The cart comes at a welcome moment. I've been eyeing rolling sewing machine cases. They look handy, well-designed for protecting the machine and very expensive! Not to mention quite glaringly unattractive. I had been turning over in my mind that there are many, many cases and carriers for all manner of baggage in our attic. How could it be that a solution didn't exist there already? I decided that the missing elements were a frame and wheels, in a configuration that could accept a sewing machine in a hard case. This American Tourister cart is sturdy, so I know it is up to the job. And only $2. Shown with the Capitol Deluxe rummage sale find of three weeks ago (ahem), and a divine piece of vintage wool plaid blanketing fabric from yesterday.

Probably the best fabric find was this Viyella. Only 36" wide, but nearly three yards, so enough for a blouse. Viyella is a wool and cotton blend of high quality.

Saturday, September 19, 2009

Sent from Lace Heaven

Inspired by this shirt from the Boden kids catalog, I went in search of stretch lace for trimming tees. I found myself in Lace Heaven. It was an exciting moment when that promising envelope arrived in the mailbox.

I would love to say Lace Heaven had every color my heart could desire, but my heart has many, many desires, one of which is stretch lace in a narrow width in chocolate brown. Didn't find that, but there were many jewel tones to compensate. I am excited about giving these a whirl on some fall t-shirts.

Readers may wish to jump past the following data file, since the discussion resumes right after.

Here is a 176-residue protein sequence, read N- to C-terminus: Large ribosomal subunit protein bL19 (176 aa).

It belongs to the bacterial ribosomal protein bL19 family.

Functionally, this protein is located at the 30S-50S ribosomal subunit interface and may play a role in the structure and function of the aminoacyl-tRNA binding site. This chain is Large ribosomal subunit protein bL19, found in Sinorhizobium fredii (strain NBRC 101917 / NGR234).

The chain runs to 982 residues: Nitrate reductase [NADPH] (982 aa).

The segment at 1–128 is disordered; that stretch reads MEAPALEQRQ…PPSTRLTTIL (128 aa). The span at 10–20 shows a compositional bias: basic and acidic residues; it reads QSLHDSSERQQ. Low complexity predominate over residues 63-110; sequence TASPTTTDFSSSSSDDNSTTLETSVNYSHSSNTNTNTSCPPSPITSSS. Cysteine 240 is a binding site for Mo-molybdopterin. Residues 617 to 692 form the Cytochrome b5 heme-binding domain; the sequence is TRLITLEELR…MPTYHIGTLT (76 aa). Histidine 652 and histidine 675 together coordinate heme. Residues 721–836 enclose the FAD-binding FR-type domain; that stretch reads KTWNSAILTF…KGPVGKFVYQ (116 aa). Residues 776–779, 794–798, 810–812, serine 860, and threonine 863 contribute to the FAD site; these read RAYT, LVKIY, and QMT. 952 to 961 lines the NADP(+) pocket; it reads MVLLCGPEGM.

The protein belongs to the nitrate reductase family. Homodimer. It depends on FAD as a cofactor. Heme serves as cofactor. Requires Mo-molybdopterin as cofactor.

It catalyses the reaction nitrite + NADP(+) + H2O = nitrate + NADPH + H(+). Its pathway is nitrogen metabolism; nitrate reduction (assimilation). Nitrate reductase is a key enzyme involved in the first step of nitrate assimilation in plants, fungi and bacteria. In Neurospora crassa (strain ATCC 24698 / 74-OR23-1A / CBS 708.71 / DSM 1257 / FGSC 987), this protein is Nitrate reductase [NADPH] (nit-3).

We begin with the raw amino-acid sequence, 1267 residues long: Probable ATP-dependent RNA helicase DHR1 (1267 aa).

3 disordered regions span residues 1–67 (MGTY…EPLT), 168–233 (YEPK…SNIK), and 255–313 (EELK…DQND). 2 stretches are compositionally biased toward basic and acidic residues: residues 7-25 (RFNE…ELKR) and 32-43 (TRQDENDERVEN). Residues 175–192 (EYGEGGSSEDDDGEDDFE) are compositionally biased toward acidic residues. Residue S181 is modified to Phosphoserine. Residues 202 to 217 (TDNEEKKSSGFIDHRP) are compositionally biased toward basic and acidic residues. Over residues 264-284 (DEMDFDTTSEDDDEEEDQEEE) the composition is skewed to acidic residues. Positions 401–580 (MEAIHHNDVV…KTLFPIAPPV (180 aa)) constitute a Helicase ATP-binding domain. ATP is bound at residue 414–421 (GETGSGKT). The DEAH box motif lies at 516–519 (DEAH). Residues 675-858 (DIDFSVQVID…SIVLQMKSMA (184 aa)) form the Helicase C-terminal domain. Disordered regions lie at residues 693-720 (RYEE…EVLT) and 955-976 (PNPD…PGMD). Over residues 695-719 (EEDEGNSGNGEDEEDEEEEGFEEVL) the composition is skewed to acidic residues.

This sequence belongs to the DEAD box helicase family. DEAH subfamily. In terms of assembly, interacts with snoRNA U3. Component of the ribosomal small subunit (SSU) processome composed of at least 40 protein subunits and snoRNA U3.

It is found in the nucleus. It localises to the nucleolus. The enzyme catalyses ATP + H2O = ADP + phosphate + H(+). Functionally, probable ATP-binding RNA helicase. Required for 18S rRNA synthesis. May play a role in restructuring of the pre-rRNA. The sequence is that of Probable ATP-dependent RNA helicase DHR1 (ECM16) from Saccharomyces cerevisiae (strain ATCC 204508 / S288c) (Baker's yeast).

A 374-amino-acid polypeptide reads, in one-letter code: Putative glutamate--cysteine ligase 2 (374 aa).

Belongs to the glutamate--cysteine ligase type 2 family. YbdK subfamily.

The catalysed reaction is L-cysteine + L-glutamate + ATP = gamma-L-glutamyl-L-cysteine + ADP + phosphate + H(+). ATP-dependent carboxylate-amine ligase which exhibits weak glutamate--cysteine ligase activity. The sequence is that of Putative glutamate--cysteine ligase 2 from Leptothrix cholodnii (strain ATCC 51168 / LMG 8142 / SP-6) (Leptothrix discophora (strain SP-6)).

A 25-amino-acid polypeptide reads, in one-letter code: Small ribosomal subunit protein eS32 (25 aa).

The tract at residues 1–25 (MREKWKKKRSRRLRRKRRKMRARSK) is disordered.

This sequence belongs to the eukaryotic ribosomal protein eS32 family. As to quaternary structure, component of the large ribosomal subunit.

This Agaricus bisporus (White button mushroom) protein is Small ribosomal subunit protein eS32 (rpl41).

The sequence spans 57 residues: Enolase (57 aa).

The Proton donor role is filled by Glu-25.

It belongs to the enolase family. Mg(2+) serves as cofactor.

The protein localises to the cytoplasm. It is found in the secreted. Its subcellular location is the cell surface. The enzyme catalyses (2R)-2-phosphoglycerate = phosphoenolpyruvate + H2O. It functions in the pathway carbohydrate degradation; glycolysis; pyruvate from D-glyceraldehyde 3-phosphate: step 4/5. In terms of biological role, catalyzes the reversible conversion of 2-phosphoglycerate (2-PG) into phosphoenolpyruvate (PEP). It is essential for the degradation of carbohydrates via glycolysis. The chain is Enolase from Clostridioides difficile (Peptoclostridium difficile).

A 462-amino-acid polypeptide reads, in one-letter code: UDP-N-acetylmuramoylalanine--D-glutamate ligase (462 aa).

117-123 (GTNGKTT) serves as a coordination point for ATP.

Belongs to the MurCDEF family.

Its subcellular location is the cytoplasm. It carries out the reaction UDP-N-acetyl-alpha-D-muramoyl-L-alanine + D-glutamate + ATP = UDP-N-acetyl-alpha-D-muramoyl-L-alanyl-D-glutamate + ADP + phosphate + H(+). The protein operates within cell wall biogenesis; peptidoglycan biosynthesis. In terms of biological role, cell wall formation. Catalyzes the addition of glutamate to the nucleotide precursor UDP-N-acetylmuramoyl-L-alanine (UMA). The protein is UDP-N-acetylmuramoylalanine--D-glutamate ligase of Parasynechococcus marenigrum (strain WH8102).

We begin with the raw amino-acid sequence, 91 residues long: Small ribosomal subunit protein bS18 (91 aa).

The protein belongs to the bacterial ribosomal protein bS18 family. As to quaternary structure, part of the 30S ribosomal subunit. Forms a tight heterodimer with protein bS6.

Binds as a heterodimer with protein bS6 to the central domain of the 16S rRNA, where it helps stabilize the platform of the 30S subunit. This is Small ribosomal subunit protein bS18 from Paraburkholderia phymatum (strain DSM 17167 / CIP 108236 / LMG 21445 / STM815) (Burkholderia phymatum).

In the past week, I've completed a second version of the Ottobre Woman Pigeon Gray dress, this time in a black and white loosely woven sweater knit, as well as a quick pair of yoga pants in black Powerstretch to go with the dress and the other tunics I'm making. Look for them soon.

Wednesday, September 9, 2009

Simplicity 2614: The Knit Version

Using a knit fabric to make up a pattern designed for a woven has been on my list of things to try. Simplicity 2614 was the base for this dress, but the neck binding was inspired by Onion 5038 and the pocket is from design number three of the hot-off-the-presses 5-2009 edition of Ottobre Woman.

To make the blouse-length pattern into a dress, I simply added about twelve inches of length to the lower front panel, tapering out a bit more at the side seams in the hip area. All the pieces can be cut on the straight of grain rather than the bias, since the knit provides the stretch. For the back, I split the single back panel into two pieces at the same level as the empire seam in the front (adding a seam allowance to upper and lower piece). The lower piece I cut with a center seam and a swayback adjustment. I'm not completely convinced that this is the last word in how to best fit the back for me. I like continuing the empire seam around the whole dress, so that it functions like a waistline. On the other hand, using a center seam down the entire length of the back would allow for more control of the swayback curve. I can't see using the empire seam plus a center seam from top to bottom, creating a + motif in the middle of my back.